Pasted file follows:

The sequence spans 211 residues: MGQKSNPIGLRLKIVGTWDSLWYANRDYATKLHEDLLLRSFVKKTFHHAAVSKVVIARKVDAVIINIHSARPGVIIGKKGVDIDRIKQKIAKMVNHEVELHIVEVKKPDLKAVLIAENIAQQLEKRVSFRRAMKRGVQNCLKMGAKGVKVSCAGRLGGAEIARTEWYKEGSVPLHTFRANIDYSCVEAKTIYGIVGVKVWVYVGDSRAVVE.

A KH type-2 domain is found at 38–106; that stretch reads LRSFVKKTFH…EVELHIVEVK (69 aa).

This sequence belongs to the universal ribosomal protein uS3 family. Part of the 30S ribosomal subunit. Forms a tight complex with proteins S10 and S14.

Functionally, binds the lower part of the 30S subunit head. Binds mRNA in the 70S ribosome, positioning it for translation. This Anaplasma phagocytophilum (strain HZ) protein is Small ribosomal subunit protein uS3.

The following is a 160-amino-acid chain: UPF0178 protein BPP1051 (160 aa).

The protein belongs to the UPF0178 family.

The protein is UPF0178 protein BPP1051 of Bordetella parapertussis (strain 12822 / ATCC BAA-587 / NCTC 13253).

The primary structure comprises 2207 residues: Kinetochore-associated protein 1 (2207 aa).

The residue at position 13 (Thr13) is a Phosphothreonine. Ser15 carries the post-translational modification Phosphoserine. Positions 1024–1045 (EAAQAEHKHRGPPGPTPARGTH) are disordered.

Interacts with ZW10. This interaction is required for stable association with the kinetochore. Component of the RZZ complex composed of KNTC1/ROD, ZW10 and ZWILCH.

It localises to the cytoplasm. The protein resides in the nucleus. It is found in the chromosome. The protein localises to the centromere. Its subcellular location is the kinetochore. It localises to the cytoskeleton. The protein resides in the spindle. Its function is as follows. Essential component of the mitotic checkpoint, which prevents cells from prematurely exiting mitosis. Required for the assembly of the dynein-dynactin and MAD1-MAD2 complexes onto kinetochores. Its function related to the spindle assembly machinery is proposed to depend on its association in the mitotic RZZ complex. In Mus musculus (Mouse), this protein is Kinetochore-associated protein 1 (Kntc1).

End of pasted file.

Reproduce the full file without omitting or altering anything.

The sequence spans 211 residues: MGQKSNPIGLRLKIVGTWDSLWYANRDYATKLHEDLLLRSFVKKTFHHAAVSKVVIARKVDAVIINIHSARPGVIIGKKGVDIDRIKQKIAKMVNHEVELHIVEVKKPDLKAVLIAENIAQQLEKRVSFRRAMKRGVQNCLKMGAKGVKVSCAGRLGGAEIARTEWYKEGSVPLHTFRANIDYSCVEAKTIYGIVGVKVWVYVGDSRAVVE.

A KH type-2 domain is found at 38–106; that stretch reads LRSFVKKTFH…EVELHIVEVK (69 aa).

This sequence belongs to the universal ribosomal protein uS3 family. Part of the 30S ribosomal subunit. Forms a tight complex with proteins S10 and S14.

Functionally, binds the lower part of the 30S subunit head. Binds mRNA in the 70S ribosome, positioning it for translation. This Anaplasma phagocytophilum (strain HZ) protein is Small ribosomal subunit protein uS3.

The following is a 160-amino-acid chain: UPF0178 protein BPP1051 (160 aa).

The protein belongs to the UPF0178 family.

The protein is UPF0178 protein BPP1051 of Bordetella parapertussis (strain 12822 / ATCC BAA-587 / NCTC 13253).

The primary structure comprises 2207 residues: Kinetochore-associated protein 1 (2207 aa).

The residue at position 13 (Thr13) is a Phosphothreonine. Ser15 carries the post-translational modification Phosphoserine. Positions 1024–1045 (EAAQAEHKHRGPPGPTPARGTH) are disordered.

Interacts with ZW10. This interaction is required for stable association with the kinetochore. Component of the RZZ complex composed of KNTC1/ROD, ZW10 and ZWILCH.

It localises to the cytoplasm. The protein resides in the nucleus. It is found in the chromosome. The protein localises to the centromere. Its subcellular location is the kinetochore. It localises to the cytoskeleton. The protein resides in the spindle. Its function is as follows. Essential component of the mitotic checkpoint, which prevents cells from prematurely exiting mitosis. Required for the assembly of the dynein-dynactin and MAD1-MAD2 complexes onto kinetochores. Its function related to the spindle assembly machinery is proposed to depend on its association in the mitotic RZZ complex. In Mus musculus (Mouse), this protein is Kinetochore-associated protein 1 (Kntc1).